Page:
Federal Trademark Basics: What You Can Learn From The “New York Fashion Week” Trademark Controversy

A growing controversy over the use of a widely-known phrase in the New York fashion industry is a perfect example of why you need to protect your trade names and marks immediately. If you are fashion-forward, or a New York resident, then you have probably heard of the phrase “New York Fashion Week,” which signifies a week-long grouping of events where designers reveal their latest creations put on by the Council of Fashion Designers of America (“CFDA”) and WME-IMG (formerly known as William Morris Endeavor.) Recently, CFDA and WME-IMG were sued by Fashion Week, Inc. for infringing upon its use of the trademarked phrase “New York Fashion Week.” The lawsuit follows a ruling from earlier this year by the Trademark Trial and Appeal Board (TTAB) determining that CFDA and WME-IMG do not have legal rights to the name. In that trademark proceeding, CFDA argued that the trade organization and “its predecessors-in-interest

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IP Infringement vs. Fair Use? Protecting Federal Trademarks in New York State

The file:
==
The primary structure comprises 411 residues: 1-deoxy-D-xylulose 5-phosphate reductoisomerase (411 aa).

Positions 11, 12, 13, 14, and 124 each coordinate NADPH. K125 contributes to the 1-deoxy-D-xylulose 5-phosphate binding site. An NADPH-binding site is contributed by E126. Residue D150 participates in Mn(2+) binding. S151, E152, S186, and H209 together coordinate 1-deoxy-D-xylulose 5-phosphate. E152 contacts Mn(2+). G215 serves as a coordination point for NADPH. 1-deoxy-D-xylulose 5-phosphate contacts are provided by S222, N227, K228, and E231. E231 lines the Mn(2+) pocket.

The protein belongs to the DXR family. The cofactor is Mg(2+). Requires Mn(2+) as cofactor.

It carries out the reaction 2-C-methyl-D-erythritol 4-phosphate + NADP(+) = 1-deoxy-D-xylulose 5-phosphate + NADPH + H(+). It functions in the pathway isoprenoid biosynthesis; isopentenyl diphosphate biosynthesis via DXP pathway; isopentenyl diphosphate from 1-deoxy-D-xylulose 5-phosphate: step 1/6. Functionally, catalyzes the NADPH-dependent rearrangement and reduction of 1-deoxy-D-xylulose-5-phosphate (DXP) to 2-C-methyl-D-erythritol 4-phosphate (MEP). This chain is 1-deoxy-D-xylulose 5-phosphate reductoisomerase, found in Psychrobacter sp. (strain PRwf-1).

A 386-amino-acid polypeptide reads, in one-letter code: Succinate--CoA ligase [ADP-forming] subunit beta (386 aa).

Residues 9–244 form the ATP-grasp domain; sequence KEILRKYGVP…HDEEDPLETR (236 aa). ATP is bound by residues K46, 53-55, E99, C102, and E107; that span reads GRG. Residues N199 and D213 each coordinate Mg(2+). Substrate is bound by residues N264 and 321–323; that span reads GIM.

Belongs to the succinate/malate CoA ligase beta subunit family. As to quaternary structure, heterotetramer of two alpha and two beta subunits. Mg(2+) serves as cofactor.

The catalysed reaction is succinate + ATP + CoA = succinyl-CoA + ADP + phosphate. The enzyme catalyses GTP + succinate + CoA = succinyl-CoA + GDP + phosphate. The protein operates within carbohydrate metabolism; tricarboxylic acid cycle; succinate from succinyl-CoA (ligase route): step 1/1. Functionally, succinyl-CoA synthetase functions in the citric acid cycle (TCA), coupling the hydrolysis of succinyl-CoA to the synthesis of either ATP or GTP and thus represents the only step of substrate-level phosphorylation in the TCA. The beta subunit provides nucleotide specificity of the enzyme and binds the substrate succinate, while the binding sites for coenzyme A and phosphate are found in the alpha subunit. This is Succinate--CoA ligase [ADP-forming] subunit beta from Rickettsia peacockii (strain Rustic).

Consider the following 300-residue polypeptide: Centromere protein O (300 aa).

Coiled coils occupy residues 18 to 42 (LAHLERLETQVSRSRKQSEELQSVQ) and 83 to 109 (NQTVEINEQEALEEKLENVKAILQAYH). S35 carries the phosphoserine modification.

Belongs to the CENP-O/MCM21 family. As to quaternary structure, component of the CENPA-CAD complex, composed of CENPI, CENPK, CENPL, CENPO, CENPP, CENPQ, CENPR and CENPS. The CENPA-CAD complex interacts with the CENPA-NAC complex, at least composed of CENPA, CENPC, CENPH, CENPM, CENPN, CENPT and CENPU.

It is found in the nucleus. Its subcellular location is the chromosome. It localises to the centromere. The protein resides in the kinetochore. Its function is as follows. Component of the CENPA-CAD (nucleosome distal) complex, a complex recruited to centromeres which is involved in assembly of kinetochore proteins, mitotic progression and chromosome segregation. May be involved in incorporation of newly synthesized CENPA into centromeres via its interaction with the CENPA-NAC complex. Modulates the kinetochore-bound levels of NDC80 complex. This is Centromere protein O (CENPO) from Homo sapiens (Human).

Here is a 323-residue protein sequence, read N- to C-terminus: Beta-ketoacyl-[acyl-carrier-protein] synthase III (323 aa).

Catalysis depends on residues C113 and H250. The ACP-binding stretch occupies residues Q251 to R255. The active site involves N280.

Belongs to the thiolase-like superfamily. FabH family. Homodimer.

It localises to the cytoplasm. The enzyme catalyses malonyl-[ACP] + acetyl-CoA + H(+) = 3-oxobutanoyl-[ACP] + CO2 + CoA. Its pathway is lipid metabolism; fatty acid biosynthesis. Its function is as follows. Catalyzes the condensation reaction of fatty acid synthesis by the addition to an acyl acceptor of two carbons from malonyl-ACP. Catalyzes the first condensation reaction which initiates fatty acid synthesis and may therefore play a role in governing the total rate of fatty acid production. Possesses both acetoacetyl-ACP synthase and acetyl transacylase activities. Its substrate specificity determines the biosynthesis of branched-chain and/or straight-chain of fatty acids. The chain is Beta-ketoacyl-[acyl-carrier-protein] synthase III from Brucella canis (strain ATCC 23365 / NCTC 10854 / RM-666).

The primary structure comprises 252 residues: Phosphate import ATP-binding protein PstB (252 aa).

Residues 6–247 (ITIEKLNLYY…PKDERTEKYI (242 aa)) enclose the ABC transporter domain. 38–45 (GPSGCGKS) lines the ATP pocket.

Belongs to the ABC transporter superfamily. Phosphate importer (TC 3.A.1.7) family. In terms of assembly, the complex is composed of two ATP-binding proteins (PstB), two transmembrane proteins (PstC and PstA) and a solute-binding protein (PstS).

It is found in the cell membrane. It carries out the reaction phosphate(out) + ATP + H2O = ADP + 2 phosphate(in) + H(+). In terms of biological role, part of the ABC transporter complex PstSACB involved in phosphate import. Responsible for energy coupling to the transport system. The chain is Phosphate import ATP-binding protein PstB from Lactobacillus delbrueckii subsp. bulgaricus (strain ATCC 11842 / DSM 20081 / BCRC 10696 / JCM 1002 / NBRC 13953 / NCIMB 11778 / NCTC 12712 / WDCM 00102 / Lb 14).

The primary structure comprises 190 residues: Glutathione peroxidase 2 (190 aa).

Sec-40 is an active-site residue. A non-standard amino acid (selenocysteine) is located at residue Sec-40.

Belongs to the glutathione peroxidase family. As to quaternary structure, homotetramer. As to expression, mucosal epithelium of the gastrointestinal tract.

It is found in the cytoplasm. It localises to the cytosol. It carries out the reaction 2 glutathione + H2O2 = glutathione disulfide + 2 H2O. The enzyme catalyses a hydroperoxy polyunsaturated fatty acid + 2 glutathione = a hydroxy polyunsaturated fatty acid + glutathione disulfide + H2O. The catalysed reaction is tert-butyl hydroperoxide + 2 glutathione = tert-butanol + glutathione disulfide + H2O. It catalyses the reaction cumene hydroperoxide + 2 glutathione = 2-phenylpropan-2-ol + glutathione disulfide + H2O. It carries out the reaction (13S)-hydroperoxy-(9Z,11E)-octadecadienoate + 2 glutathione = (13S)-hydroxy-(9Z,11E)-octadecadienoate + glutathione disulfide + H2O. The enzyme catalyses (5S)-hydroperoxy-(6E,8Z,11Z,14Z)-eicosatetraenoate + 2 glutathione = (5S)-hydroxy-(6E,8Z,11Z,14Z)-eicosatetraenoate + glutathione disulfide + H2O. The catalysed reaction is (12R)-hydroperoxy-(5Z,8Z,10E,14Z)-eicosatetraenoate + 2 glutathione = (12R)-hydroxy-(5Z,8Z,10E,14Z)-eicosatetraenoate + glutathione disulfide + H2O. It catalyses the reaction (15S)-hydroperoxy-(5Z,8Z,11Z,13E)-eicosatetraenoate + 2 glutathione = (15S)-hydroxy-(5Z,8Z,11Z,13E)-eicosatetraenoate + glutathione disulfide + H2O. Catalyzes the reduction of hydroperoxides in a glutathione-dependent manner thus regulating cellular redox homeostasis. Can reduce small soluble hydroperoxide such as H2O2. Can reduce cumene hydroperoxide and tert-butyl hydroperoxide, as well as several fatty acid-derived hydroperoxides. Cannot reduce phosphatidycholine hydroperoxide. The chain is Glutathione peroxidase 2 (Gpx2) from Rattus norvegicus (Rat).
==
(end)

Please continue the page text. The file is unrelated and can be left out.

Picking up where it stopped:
Seems like a lot of high-profile trademark issues are happening all over New York. A recent federal matter outlines the basics of federal trademark litigation and the arguments a New York business may use to attempt to enforce a trademark against a violator of your trademark. A federal judge in New York State recently ruled that The Car-Freshner Corporation – which makes the pine tree-shaped air fresheners that hang in millions of vehicles across the country –  has demonstrated that it may lay claim to the tree-shaped symbol through its various federal trademark registrations and more than 60 years. Car-Freshner claims that Sun Cedar, a non-profit business based out of Kansas, violated the Lanham Act and New York Law by making and marketing a car air-freshener in the same tree-shape and using a virtually identical symbol that Car-Freshner has registered as its trademark as early as 1961. It further argued

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